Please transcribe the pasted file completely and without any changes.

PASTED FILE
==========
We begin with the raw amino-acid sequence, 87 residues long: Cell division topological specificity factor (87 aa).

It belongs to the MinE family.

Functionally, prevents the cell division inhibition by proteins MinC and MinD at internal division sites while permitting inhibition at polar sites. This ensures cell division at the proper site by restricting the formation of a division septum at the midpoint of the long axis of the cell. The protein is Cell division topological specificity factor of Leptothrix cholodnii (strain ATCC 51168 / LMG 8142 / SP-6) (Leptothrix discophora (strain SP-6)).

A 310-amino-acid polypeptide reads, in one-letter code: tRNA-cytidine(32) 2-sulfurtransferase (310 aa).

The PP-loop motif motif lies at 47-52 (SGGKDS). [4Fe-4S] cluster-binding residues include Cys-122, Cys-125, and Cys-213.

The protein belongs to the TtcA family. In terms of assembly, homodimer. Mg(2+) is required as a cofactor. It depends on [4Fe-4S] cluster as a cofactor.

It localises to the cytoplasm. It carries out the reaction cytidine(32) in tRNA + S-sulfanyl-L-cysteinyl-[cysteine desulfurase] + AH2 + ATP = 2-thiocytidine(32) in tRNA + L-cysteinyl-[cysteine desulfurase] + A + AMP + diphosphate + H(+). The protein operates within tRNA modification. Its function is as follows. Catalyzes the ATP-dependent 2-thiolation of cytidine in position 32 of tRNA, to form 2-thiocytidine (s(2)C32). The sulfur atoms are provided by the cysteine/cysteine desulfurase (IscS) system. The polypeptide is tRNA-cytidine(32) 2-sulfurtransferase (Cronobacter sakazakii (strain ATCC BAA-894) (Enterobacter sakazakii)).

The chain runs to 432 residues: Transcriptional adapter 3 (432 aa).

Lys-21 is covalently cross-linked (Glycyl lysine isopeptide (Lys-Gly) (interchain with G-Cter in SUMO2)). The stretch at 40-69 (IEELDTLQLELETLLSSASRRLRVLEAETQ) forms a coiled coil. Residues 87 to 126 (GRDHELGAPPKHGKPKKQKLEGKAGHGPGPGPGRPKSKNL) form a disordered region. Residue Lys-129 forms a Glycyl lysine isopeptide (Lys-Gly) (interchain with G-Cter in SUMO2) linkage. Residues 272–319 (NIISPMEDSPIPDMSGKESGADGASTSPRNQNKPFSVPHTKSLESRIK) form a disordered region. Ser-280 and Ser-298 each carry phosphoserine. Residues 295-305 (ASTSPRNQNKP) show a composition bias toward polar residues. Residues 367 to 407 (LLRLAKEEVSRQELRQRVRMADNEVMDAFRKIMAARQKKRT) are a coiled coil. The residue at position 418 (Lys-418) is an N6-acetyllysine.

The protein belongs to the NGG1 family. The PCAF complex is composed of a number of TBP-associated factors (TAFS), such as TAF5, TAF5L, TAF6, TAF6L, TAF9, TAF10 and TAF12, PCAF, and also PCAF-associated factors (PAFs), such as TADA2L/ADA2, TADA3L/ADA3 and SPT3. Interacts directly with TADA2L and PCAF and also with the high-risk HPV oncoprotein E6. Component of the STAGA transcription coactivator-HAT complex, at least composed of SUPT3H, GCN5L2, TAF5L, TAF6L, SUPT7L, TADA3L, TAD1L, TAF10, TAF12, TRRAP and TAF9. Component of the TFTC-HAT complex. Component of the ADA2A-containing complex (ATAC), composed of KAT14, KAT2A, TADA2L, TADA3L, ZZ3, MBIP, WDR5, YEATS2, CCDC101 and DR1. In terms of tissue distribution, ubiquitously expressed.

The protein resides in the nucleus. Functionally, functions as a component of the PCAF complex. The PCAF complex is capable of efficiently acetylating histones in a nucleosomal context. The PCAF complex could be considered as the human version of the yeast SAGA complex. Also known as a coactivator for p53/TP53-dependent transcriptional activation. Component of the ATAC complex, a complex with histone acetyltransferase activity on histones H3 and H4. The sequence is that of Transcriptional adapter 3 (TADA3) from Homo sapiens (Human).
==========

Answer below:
We begin with the raw amino-acid sequence, 87 residues long: Cell division topological specificity factor (87 aa).

It belongs to the MinE family.

Functionally, prevents the cell division inhibition by proteins MinC and MinD at internal division sites while permitting inhibition at polar sites. This ensures cell division at the proper site by restricting the formation of a division septum at the midpoint of the long axis of the cell. The protein is Cell division topological specificity factor of Leptothrix cholodnii (strain ATCC 51168 / LMG 8142 / SP-6) (Leptothrix discophora (strain SP-6)).

A 310-amino-acid polypeptide reads, in one-letter code: tRNA-cytidine(32) 2-sulfurtransferase (310 aa).

The PP-loop motif motif lies at 47-52 (SGGKDS). [4Fe-4S] cluster-binding residues include Cys-122, Cys-125, and Cys-213.

The protein belongs to the TtcA family. In terms of assembly, homodimer. Mg(2+) is required as a cofactor. It depends on [4Fe-4S] cluster as a cofactor.

It localises to the cytoplasm. It carries out the reaction cytidine(32) in tRNA + S-sulfanyl-L-cysteinyl-[cysteine desulfurase] + AH2 + ATP = 2-thiocytidine(32) in tRNA + L-cysteinyl-[cysteine desulfurase] + A + AMP + diphosphate + H(+). The protein operates within tRNA modification. Its function is as follows. Catalyzes the ATP-dependent 2-thiolation of cytidine in position 32 of tRNA, to form 2-thiocytidine (s(2)C32). The sulfur atoms are provided by the cysteine/cysteine desulfurase (IscS) system. The polypeptide is tRNA-cytidine(32) 2-sulfurtransferase (Cronobacter sakazakii (strain ATCC BAA-894) (Enterobacter sakazakii)).

The chain runs to 432 residues: Transcriptional adapter 3 (432 aa).

Lys-21 is covalently cross-linked (Glycyl lysine isopeptide (Lys-Gly) (interchain with G-Cter in SUMO2)). The stretch at 40-69 (IEELDTLQLELETLLSSASRRLRVLEAETQ) forms a coiled coil. Residues 87 to 126 (GRDHELGAPPKHGKPKKQKLEGKAGHGPGPGPGRPKSKNL) form a disordered region. Residue Lys-129 forms a Glycyl lysine isopeptide (Lys-Gly) (interchain with G-Cter in SUMO2) linkage. Residues 272–319 (NIISPMEDSPIPDMSGKESGADGASTSPRNQNKPFSVPHTKSLESRIK) form a disordered region. Ser-280 and Ser-298 each carry phosphoserine. Residues 295-305 (ASTSPRNQNKP) show a composition bias toward polar residues. Residues 367 to 407 (LLRLAKEEVSRQELRQRVRMADNEVMDAFRKIMAARQKKRT) are a coiled coil. The residue at position 418 (Lys-418) is an N6-acetyllysine.

The protein belongs to the NGG1 family. The PCAF complex is composed of a number of TBP-associated factors (TAFS), such as TAF5, TAF5L, TAF6, TAF6L, TAF9, TAF10 and TAF12, PCAF, and also PCAF-associated factors (PAFs), such as TADA2L/ADA2, TADA3L/ADA3 and SPT3. Interacts directly with TADA2L and PCAF and also with the high-risk HPV oncoprotein E6. Component of the STAGA transcription coactivator-HAT complex, at least composed of SUPT3H, GCN5L2, TAF5L, TAF6L, SUPT7L, TADA3L, TAD1L, TAF10, TAF12, TRRAP and TAF9. Component of the TFTC-HAT complex. Component of the ADA2A-containing complex (ATAC), composed of KAT14, KAT2A, TADA2L, TADA3L, ZZ3, MBIP, WDR5, YEATS2, CCDC101 and DR1. In terms of tissue distribution, ubiquitously expressed.

The protein resides in the nucleus. Functionally, functions as a component of the PCAF complex. The PCAF complex is capable of efficiently acetylating histones in a nucleosomal context. The PCAF complex could be considered as the human version of the yeast SAGA complex. Also known as a coactivator for p53/TP53-dependent transcriptional activation. Component of the ATAC complex, a complex with histone acetyltransferase activity on histones H3 and H4. The sequence is that of Transcriptional adapter 3 (TADA3) from Homo sapiens (Human).